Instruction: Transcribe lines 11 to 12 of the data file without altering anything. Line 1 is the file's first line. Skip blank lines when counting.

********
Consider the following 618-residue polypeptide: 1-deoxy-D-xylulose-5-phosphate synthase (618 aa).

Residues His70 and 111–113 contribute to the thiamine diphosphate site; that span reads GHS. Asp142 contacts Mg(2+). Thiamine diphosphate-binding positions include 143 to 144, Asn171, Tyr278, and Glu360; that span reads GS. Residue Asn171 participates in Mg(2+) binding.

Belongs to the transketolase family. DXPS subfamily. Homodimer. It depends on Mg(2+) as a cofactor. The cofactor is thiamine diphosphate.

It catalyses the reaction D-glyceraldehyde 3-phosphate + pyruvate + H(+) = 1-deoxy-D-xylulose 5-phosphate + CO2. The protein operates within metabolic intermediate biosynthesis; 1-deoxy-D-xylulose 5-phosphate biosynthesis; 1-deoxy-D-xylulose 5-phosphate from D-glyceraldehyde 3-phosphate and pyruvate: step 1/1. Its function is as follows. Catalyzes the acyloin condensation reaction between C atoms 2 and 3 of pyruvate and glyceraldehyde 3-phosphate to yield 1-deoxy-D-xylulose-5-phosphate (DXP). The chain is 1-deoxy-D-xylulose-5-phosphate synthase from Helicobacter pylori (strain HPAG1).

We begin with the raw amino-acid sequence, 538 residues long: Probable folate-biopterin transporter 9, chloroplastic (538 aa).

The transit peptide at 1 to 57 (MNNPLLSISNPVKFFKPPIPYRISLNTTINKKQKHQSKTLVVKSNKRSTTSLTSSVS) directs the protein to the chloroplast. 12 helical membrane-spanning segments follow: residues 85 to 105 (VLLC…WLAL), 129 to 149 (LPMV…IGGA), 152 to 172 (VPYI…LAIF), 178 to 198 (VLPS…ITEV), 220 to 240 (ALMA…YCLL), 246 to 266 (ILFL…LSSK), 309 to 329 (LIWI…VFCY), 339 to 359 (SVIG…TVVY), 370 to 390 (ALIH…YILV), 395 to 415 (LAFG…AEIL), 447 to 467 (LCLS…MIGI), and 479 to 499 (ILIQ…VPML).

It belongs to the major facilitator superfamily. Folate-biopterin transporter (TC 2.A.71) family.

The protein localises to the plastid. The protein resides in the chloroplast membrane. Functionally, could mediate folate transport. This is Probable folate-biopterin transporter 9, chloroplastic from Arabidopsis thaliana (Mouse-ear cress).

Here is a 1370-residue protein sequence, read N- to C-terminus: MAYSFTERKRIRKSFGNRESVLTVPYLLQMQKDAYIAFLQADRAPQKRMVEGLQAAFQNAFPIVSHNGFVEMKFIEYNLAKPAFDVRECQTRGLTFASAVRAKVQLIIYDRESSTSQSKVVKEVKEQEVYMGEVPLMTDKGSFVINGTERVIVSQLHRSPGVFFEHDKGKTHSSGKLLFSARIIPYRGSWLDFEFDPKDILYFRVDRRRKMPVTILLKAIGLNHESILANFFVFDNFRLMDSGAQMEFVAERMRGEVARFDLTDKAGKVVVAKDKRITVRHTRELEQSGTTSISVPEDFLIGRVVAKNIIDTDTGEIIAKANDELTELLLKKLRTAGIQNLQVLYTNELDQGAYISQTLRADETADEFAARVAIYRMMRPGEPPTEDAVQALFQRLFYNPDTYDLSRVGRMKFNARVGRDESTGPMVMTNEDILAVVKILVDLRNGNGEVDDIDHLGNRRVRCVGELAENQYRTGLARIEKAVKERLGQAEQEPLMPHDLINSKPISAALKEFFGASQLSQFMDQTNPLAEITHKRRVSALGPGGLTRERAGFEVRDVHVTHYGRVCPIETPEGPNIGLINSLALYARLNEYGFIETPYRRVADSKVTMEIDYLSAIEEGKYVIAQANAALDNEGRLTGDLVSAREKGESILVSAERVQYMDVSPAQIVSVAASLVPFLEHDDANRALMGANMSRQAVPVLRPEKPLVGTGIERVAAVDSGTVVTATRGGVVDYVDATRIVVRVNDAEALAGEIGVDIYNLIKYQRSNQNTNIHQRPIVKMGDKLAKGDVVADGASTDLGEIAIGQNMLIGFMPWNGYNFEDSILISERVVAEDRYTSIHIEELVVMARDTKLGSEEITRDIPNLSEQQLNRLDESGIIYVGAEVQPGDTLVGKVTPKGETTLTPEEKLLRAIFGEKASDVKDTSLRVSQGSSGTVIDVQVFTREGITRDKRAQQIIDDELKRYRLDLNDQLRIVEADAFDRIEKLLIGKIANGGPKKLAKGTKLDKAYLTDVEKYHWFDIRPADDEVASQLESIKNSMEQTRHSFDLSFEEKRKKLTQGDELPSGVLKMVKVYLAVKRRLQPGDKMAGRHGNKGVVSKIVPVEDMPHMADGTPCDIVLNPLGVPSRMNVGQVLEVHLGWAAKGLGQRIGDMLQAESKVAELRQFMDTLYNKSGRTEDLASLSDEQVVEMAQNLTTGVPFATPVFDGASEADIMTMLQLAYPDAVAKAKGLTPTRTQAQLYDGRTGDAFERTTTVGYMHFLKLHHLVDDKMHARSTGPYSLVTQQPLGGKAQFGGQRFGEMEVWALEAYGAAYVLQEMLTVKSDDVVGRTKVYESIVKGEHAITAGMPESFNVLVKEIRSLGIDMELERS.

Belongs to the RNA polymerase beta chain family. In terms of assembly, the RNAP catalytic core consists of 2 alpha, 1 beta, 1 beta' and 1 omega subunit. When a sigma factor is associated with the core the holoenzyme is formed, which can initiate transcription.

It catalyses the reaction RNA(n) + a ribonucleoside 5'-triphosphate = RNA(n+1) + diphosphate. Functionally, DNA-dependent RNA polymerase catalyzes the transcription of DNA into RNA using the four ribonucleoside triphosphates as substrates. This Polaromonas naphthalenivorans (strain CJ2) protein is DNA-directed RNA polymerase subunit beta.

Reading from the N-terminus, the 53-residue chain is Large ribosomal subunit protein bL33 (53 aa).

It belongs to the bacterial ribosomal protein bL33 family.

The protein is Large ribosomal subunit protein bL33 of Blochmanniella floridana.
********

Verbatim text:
It catalyses the reaction RNA(n) + a ribonucleoside 5'-triphosphate = RNA(n+1) + diphosphate. Functionally, DNA-dependent RNA polymerase catalyzes the transcription of DNA into RNA using the four ribonucleoside triphosphates as substrates. This Polaromonas naphthalenivorans (strain CJ2) protein is DNA-directed RNA polymerase subunit beta.

Reading from the N-terminus, the 53-residue chain is Large ribosomal subunit protein bL33 (53 aa).